SCHOOL IMPROVEMENT SERVICES
IMESD supports schools by providing evidence-based strategies and resources to component districts. Seminars, training, coaching and daily support are offered. Instructional improvement initiatives include:
Continuous Improvement Plan (CIP)
A Continuous Improvement Plan (CIP) communicates to educators, students and their families, business people and community members the process of measuring and achieving improvements in a school district’s performance. Districts are required to submit their CIP to the Oregon Department of Education every 2 years.
The 12 school districts within IMESD’s consortium are required to submit their updated CIP. CIPs may be submitted using the ODE’s new electronic submission system.
Common Formative Assessment
Common Formative Assessments are periodic or interim assessments, collaboratively designed by grade-level or course teams of teachers and administered to all students in a grade level several times during the quarter, semester, trimester or entire school year.
Designed as pre- and post-assessments to ensure same assessment comparison they are similar in design and format to district and state assessments.
Participants will learn:
-How to create formative and summative assessments
-How to connect “unwrapped” standards to common formative assessments
-Collaborative scoring and analysis of assessment results
Data Driven Decision Making is a training designed to build the skills of school teams and central office administrators in examining student achievement data, identifying areas of high achievement and needed development, setting SMART goals, and establishing action plans for monitoring progress and meeting goals
The training will equip participants to facilitate theregular and systematic collection of data to support continuous data-driven decision making at the school and district levels. A setting for participants will be provided to examine their own real data on real students so that the process presented is understood in context.
The Data Teams seminar will give answers to the question “How can we make the most effective use of our PLC time?” It is designed for classroom teachers who will serve as PLC or data team leaders, the PLC or data team members, and principals who will serve as the key support person for data team leaders. The data-driven decision making process comes alive and participants will learn specific skills and steps to use in their PLCs.
Data Teams/Professional Learning Communities (PLCs)
The Data Team/ Professional Learning Communities (PLC's)is an integrated sustainable system that focuses on how to increase student achievement by providing the tools, process, and supports to implement and link effective school practices.
PLC components include
-District and School Culture
-Integrated Systems and Structures
-Family and Community Engagement
IMESD currently offers seminars, trainings and support related to the TLC components.
Positive Behavioral Interventions and Supports (PBIS)
Positive Behavior Support refers to a coherent system of behavioral expectations within an entire school or district. The underlying themes of PBIS are teaching behavioral expectations in the same manner as any core curriculum subject, and implementing consistent expectations from class to class and adult to adult.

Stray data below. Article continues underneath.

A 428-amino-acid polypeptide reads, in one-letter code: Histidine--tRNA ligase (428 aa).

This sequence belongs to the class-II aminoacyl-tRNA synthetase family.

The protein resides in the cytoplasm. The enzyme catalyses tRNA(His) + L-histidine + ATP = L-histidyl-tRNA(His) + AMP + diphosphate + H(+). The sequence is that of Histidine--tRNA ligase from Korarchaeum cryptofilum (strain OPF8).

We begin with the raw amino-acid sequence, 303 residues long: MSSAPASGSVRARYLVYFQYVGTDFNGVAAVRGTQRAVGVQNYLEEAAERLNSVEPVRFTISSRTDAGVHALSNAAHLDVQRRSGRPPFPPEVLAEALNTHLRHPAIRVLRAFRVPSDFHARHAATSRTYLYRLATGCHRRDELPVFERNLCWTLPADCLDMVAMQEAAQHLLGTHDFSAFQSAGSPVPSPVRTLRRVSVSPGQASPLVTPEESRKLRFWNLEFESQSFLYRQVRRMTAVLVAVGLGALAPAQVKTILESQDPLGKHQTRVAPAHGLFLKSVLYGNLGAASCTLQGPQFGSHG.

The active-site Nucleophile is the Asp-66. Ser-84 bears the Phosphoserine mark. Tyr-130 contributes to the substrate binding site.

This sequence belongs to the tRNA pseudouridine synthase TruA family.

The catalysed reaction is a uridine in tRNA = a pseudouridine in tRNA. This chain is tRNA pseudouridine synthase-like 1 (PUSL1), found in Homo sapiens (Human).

Typically, a team of representative members of the school or district leads the PBS process. The team is comprised of administrators, classified staff, classroom teachers, special education teachers, ELL teachers, bus drivers, and school psychologists. The team, with input from all staff, determines between 3-5 behavioral expectations everyone will focus on. The expectations are positively stated and easy to remember. Rather than telling students what not to do, the school will focus on the preferred behaviors.
The team then creates a matrix of what the behavioral expectations look like, sound like, and feel like in all the non-classroom areas, including the bus, cafeteria, library, restroom, playground, hallways, computer lab, etc. The team also determines how the behavioral expectations and routines will be taught in and around the school.
Another activity for the PBIS team is to determine an acknowledgment system, or “reward” program. Acknowledgments are given to students as a way to label and recognize appropriate behavior. Examples of rewards are “gotcha tickets” that go into the box for a weekly drawing, a voucher for the student store, first in the lunch line, or extra recess time. An acknowledgment can also take the form of a positive interaction with an adult such as “good job!” or a smile and a wink.
The PBIS approach is individualized to each school and classroom. PBIS schools use school-wide and classroom positive reinforcement to promote expected student behavior, teach behavioral expectations like academic skills, and use data-based information to guide intervention and management. The research indicates that schools using this approach have dramatically reduced discipline problems and increased staff satisfaction.
The School-Wide Information System (SWIS) is a web-based information system designed to help school personnel to use office referral data to design school-wide and individual student interventions. The three primary elements of SWIS are:
-An efficient system for gathering information
-A web-based computer application for data entry and report generation
-A practical process for using information for decision making
These three elements give school personnel the capability to evaluate individual student behavior, the behavior of groups of students, behaviors occurring in specific settings, and behaviors occurring during specific time periods of the school day. SWIS reports indicate times and/or locations prone to elicit problem behaviors, and allow teachers and administrators to shape school-wide environments to maximize students' academic and social achievements.
SWIS (external site)